However you answer this very leading question, it’s increasingly clear that policies are not being implemented transparently and openly, but rather via a hidden web of relationships, deals, and coordination — from Plan S to OSTP.
More and more information is pointing to a gradual, purposeful, and internecine takeover of publishing, not to make it more author-centric, but to make it more funder-centric. The relationships among funders, governments, and oligarchs are often blurry, with lobbyists an indicator that some kind of alignment is in the works.
A recent paper in Science and Public Policy about inadequate transparency in the EU’s approach to creating its influential open science policy discusses the role of lobbyists in the paradigm shift from “science 2.0” to “open science” as policies were formulated in Brussels and elsewhere. This was a meaningful shift. Both phrases are vague, but the first is more commonly understood as connoting a digital future based on existing norms. The latter injects a new set of untested norms, with the authors worrying that: ‘. . . successful projects of openness tend to be exploited on the one hand by powerful commercial actors and, on the other hand, by non-serious or even criminal actors, sometimes working in a grey area.’
Given the trail of influence SPARC and ORFG have left in the US through the NLM and the OSTP — in addition to the National Academies of Science, Engineering, and Medicine (NASEM) — and their efforts to obscure relationships, roles, and ties to the registered lobbying firm (New Venture Fund [NVF]) that is their fiscal sponsor, some statements in the paper hit familiar notes when it comes to lobbyists on this side of the Atlantic:…
Given the power dynamics — with subscription-based journals creating strong filters at the headwaters of various scientific communities, often leading to funded projects being unpublished or published in lesser journals than their funders imagined — it’s little wonder funders changed lanes, entering publishing in order to gain further influence, lower barriers, and put their interests at the headwaters. “Publishers being co-opted by funders” now seems to be the unspoken intent of OA and open science.”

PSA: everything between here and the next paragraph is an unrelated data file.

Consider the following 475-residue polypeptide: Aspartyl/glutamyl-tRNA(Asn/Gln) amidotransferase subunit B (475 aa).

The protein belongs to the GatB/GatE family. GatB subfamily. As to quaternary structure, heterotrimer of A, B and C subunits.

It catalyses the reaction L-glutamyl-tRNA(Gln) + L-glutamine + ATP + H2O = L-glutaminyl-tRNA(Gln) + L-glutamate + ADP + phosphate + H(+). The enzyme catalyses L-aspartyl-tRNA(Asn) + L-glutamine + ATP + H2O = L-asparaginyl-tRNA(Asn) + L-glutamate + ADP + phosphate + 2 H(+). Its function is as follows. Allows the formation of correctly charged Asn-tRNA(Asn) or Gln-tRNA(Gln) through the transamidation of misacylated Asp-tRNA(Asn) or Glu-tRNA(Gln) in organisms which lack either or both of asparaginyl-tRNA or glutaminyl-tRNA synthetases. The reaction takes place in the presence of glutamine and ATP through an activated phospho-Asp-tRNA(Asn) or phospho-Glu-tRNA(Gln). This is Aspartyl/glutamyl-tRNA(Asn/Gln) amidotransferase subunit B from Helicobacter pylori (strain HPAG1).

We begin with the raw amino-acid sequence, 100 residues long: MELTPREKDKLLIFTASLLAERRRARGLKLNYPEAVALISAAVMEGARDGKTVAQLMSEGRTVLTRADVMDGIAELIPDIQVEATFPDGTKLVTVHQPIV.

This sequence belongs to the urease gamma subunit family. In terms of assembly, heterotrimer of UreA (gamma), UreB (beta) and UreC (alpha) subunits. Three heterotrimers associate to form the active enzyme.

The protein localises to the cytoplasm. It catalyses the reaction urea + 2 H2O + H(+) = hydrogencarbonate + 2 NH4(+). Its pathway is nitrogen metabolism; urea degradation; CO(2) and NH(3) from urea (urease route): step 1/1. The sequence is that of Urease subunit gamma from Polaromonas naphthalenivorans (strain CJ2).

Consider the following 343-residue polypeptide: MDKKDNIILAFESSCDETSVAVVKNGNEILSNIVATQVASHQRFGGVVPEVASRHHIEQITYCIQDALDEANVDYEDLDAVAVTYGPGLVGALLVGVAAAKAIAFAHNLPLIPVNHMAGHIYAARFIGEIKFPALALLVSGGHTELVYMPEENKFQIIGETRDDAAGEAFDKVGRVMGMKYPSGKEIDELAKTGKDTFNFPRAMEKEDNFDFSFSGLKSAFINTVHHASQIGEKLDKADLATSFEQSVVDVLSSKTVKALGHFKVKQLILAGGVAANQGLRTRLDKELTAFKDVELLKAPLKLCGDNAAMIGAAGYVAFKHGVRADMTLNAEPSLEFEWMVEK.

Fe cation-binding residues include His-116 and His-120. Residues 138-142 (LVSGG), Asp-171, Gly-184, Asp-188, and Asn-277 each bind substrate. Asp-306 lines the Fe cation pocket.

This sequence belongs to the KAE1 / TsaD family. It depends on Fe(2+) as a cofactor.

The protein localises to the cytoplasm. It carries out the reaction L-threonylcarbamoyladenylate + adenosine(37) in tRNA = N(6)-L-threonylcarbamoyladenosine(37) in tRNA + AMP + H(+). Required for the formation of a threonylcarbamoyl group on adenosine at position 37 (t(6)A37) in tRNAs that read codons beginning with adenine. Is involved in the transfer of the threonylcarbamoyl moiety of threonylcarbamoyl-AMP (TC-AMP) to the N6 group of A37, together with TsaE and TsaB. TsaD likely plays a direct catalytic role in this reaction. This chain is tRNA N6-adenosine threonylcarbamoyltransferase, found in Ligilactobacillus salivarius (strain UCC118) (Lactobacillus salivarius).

Abstract: In 2014, the European Commission initiated a process to strengthen science 2.0 as a core research policy concept. However, this turned into a substantial ideational shift. The concept of science 2.0 was dropped. Instead, open science became established as one of the three pillars of the €94 billion research framework programme Horizon Europe. This article scrutinises the official narrative regarding the shift of concepts, identifying transparency issues, specifically misrepresentation of concepts and data, and the redaction of key material. This can be characterised as problems of input legitimacy. A public consultation did take place, but numerous transparency issues can be found. From science 2.0 to open science, the ideational shift was portrayed as simply a matter of exchanging two synonymous concepts. However, science 2.0 is a descriptive concept referring to science being transformed by digitalisation. In contrast, open science involves normative assumptions about how science should work and be governed.